Don't know what other questions to ask other than what I have already. Like I said - don't need a permit for a shed or detached garage < 200sf, only a zoning permit. If I was adding power now perhaps I would need one - but I'm not. In fact I even asked an inspector what he would recommend as far as building it - he said "a 4" slab, with a 10 or 12" thickened slab, besides that, what ever you want".

I don't think the bldg dept has much time to go around inspecting sheds since there is a ton of new development in this city.

Does this mean I want to slap some garbage together and call it good - no. That's why I'm asking these questions. When I am done with this I want it to meet or exceed code even though it doesn't need to
 
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Old 04-19-04, 07:50 PM
jdew1920
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I meant a 10 to 12" thickened edge.
 
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Old 04-19-04, 08:04 PM
jdew1920
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You may have a point though - I'll double check to see what would need to be inplace if and when I do add power.

Thanks

Still looking for any suggestions.....anybody have experience with hardipanel?
 
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Old 04-19-04, 08:06 PM
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jdew1920,

The let in bracing that homer is talking about is a lot cheaper than HardiePanels, and (just a guess on my part) has a lot more shear strength, which is what you are looking for. Go with it.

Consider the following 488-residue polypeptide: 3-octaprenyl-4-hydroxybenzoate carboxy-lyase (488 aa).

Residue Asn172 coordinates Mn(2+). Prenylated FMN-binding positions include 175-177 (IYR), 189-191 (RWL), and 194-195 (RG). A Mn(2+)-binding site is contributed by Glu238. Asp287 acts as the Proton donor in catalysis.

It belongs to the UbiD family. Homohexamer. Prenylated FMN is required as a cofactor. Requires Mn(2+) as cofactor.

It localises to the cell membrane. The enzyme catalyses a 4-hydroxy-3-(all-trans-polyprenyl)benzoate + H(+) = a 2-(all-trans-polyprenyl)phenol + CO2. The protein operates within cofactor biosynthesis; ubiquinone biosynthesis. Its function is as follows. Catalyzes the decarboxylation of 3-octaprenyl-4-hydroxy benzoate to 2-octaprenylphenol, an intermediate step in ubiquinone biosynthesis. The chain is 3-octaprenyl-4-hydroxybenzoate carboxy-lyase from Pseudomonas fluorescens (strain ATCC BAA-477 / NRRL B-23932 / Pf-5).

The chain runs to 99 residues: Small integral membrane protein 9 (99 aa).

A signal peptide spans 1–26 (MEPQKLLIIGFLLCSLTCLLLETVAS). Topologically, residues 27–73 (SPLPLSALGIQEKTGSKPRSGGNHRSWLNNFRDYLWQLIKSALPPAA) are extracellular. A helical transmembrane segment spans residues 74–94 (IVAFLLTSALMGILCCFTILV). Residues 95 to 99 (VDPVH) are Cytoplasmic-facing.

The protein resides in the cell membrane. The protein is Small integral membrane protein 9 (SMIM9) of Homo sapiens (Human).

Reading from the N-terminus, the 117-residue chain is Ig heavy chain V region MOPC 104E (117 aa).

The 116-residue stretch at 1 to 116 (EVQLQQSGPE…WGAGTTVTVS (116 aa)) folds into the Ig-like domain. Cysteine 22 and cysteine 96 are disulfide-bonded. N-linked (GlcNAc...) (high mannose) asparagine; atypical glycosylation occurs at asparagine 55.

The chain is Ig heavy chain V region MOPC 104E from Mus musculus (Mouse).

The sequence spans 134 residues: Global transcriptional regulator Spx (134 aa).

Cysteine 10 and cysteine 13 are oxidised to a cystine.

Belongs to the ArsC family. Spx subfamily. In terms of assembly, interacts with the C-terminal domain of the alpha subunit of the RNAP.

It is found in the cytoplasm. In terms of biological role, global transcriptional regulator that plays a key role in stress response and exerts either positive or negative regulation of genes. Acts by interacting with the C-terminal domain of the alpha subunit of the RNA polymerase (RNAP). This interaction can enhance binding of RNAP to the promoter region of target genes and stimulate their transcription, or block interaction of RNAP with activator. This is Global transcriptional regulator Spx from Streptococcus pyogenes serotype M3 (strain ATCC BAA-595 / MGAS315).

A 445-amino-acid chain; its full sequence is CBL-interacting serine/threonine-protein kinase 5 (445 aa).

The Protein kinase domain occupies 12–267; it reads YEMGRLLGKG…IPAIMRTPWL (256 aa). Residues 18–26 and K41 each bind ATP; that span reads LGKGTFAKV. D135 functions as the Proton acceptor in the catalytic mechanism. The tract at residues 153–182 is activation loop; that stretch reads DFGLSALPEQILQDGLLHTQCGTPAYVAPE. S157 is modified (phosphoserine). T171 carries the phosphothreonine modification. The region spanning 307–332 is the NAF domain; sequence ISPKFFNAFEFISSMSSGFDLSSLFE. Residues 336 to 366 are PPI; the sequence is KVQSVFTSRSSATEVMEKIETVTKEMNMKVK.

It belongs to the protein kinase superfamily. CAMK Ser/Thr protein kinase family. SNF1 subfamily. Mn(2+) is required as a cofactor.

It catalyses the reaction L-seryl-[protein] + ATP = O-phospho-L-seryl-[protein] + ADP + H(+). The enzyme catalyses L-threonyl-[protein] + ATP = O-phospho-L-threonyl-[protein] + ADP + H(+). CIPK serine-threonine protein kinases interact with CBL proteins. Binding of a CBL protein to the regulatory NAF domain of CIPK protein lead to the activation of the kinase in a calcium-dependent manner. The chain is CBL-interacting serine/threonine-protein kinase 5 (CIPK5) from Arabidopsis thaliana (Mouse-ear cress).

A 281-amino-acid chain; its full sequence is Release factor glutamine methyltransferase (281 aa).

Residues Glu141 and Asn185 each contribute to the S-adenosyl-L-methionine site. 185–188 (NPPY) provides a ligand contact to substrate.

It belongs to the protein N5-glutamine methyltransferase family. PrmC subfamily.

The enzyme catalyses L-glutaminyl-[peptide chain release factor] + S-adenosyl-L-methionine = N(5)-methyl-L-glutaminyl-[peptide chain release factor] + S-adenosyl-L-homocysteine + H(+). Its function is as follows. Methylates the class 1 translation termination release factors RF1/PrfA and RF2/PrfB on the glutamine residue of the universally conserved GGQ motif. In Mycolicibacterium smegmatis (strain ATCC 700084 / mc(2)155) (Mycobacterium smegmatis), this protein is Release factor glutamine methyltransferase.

You've checked your codes where you live. If they are telling you that anything under 200 sq. ft. doesn't need a permit, then you are fine. Local codes vary from one place to the next -- we all know that. Hey -- around here,I have to use a different set of codes just because I step out of the County and into the City!

What concerned me was you comment about turning it into a workshop at some point in the future. From that comment, I gathered you would be talking about adding power to it. Then, you WILL need a permit!!
 
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Old 04-19-04, 08:55 PM
jdew1920
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Sorry about the confusion about the power.

To be honest I like the idea of using the hardipanel because it is fiber cement, its supposed to be very durable and holds paint extremely well. But maybe the smart panel siding which is an OSB based product would work just as well for me.

For the hardipanel, their website says that on studs 16"oc, using 6d nails, the shear values are between 157 and 200 plf depending on the fastener spacing - I don't know if that is good or not, or how it would compare with plywood or osb.

From what you said it sounds like I don't really need to worry about that if I use the let-in bracing. So now I am just looking for any recommendations on either the hardipanel or smarpanel.

Also, should I be concerned about the thickness of these products?

One more question - for the let-in bracing, is it let-in on the exterior side of the framing?

Thanks again.